I’ve always felt that a good, ripe fig is like a little scoop of jam in its own bite-sized pouch. So when fig season arrives, I enjoy heaps of them unadorned, and I gleefully accept their sweetness as a timely gift. (Something ought to soothe the sting of summer’s end, don’t you think?) But it never takes long before the jammy fruit inspires me to create a new treat in its honor, like a creamy pie or a tender torte. This year was no exception.
My mood was casual yet decadent this time. I wanted to pair the figs with the depth and richness of brown butter, and I gravitated toward the warmth that whiskey would offer. Together, this combination found its home in a blondie-like bar with a hearty dose of salty-meets-sweet. The double-cooked fruit turns extra tender, and its tiny seeds become scattered across the bars, offering pleasant bits of crispness in every bite.
Whiskey Fig Browned Butter Bars
Makes 24 to 48 bars
1 cup unsalted butter
12 ounces fresh ripe figs (about 10 to 12; I used Black Mission)
1/2 cup plus 1 tablespoon whiskey (I use rye)
1/2 cup granulated sugar
3 teaspoons pure vanilla extract
1 cup brown sugar or Muscovado sugar
2 large eggs, separated
2 cups all-purpose flour
1 1/4 teaspoons baking powder
1 teaspoon salt
In a small saucepan, melt the butter over a medium flame, stirring regularly with a heatproof whisk or spoon, and scraping the inner bottom of the pan gently. Let it bubble for several minutes, watching closely, until it’s becoming brown, fragrant, toasty and rich — but not burnt. Remove from the heat, transfer to a large bowl, and set aside. (Many recipes recommend straining the browned butter in order to remove the bits of charred solids, but I prefer not to; I like the hint of smoky complexity they add to these bars.)
Rinse the figs, remove stems, and cut them into wedges. (I cut each of mine into eighths, but the size of your figs may require a different division.) Set nearby. In a small to medium saucepan, heat 1/2 cup of the whiskey, the granulated sugar, and 2 teaspoons of the vanilla, stirring over medium heat just until the sugar has dissolved. Add the sliced figs and cook, bubbling, for 8 to 10 minutes. Remove from the heat and let cool for a few minutes. Pour the mixture through a sieve set over a medium bowl in which the syrup will gather. Set in a cool place.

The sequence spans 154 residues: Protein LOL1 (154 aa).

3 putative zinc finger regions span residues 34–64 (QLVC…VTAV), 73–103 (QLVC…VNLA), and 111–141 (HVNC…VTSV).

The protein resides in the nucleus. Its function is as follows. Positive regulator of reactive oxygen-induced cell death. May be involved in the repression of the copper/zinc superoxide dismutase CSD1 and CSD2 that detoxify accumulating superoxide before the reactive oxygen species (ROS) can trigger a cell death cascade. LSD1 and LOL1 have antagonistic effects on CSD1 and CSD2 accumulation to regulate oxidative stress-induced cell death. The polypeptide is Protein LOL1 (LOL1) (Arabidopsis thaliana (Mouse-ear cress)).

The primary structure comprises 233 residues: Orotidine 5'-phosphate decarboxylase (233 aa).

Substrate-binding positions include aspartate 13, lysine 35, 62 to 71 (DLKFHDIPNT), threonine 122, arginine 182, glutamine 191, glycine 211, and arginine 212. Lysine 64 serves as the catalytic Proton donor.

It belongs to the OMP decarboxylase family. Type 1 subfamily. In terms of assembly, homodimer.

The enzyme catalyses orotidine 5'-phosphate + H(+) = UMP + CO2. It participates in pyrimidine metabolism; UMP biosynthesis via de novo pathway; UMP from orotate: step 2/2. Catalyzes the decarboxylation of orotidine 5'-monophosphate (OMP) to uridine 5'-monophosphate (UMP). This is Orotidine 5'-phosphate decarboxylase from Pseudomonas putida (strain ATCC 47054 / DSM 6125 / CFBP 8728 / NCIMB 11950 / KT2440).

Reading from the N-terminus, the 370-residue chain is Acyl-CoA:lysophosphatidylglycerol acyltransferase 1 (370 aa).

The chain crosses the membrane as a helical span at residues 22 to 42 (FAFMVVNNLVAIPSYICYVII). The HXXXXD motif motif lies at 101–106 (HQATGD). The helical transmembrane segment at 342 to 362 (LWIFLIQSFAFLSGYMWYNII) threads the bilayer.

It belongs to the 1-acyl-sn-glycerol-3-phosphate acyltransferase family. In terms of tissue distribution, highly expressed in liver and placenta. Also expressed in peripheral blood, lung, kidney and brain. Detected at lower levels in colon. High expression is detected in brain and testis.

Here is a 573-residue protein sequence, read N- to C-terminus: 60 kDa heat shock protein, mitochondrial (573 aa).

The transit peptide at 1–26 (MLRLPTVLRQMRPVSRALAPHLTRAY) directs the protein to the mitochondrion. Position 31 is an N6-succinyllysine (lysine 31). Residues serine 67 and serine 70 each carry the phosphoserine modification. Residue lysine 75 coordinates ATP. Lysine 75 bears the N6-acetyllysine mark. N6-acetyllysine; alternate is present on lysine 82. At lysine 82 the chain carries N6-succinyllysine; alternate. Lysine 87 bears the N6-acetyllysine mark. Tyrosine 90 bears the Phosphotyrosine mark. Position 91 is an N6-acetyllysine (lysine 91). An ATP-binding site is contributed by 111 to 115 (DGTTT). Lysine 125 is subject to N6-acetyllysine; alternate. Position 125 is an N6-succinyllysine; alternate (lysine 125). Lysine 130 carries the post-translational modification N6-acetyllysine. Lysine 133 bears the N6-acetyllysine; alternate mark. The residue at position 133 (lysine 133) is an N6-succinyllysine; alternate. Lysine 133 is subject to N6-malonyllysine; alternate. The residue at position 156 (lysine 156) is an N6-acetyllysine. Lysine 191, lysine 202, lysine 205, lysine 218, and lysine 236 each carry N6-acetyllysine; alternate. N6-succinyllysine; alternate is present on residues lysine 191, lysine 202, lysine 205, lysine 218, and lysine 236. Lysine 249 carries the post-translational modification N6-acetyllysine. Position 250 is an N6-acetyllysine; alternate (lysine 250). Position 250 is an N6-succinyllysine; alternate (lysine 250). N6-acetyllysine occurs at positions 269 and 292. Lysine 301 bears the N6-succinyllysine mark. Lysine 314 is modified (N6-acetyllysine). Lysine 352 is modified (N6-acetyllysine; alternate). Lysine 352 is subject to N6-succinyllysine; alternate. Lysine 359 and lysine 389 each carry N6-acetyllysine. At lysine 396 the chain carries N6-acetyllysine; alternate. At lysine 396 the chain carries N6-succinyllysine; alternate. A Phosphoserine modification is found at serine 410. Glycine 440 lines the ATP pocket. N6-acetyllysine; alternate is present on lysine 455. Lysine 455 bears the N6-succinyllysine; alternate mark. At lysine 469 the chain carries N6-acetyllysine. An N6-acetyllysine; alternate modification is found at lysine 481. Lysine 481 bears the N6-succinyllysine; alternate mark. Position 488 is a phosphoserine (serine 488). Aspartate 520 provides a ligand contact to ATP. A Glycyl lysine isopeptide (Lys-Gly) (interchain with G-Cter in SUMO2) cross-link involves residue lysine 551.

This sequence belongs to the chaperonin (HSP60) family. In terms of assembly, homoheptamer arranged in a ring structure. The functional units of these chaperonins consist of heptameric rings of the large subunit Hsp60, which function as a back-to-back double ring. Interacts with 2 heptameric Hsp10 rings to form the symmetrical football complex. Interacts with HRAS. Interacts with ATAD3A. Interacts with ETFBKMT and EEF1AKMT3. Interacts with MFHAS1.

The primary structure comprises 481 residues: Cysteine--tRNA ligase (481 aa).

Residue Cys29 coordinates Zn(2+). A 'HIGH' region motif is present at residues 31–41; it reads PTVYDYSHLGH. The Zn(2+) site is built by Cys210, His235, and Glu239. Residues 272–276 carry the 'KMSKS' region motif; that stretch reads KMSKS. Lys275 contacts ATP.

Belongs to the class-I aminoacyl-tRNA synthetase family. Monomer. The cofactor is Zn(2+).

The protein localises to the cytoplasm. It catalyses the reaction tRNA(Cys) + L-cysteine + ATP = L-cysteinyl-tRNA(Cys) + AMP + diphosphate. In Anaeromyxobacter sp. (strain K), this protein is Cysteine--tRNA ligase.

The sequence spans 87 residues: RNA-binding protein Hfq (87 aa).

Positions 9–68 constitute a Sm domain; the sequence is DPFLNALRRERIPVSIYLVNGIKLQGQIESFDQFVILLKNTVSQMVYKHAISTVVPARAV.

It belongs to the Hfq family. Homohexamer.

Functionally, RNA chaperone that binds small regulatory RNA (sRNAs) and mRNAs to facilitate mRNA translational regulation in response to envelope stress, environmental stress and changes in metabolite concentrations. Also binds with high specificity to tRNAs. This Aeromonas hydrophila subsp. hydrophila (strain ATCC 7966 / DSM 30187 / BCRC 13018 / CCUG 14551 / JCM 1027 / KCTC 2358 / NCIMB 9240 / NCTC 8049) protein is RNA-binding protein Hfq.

Preheat the oven to 350ºF. Grease the sides and bottom of a 9 x 13 inch pan, then line with a piece of parchment big enough that it hangs over the two long sides of the pan.
Once the brown butter has cooled to lukewarm, add the brown sugar and beat well. Add the egg yolks and remaining teaspoon of vanilla, mixing until incorporated. Sift the flour, baking powder and salt over the butter mixture and stir to combine.
Measure out 1/4 cup of the fig syrup and add it to the batter. (If there is any syrup left, use it as you wish: think cocktails, waffles, sundaes.) Beat the batter until smooth and even.
Press the batter evenly into the prepared pan. Carefully arrange the cooked fig slices, which may still be quite warm, cut side-down, on top of the batter, only gently pushing them in.
To give the bars a toasty shine, make a whiskey egg wash: Vigorously whisk 2 tablespoons of the egg whites with the remaining 1 tablespoon whiskey. Evenly brush the mixture over the bars until just coated. There’s no need to use it all, as pooling egg whites are not recommended.
Bake until the edges are toasty brown and center is set, about 25 minutes. Remove from the oven and let the bars cool completely in the pan. Use the parchment to remove the cooled slab of bars. Carefully peel and discard the parchment, and transfer the bars to a cutting board.
Slice as you wish, remembering that these bars are rich, and that — like brownies — their toasty edge pieces are often the most coveted. To store, keep covered and chilled, eating within a few days. I like to slice mine small and serve them in mini muffin liners or slips of parchment.
Soft and buttery, these whiskey fig bars burst with luxury and succulence. The ultra-tender fruit offers mellow hints of warm liquor and vanilla. Meanwhile, the silky batter bestows a delightful depth of flavor: molassesy brown sugar, flecks of toasty browned butter, and a perfect portion of salt. Let’s celebrate the season with figs in many forms! These luscious bars are a great place to start.
Moriah VanVleet is the author of butter, sugar, flowers, where this recipe first appeared.
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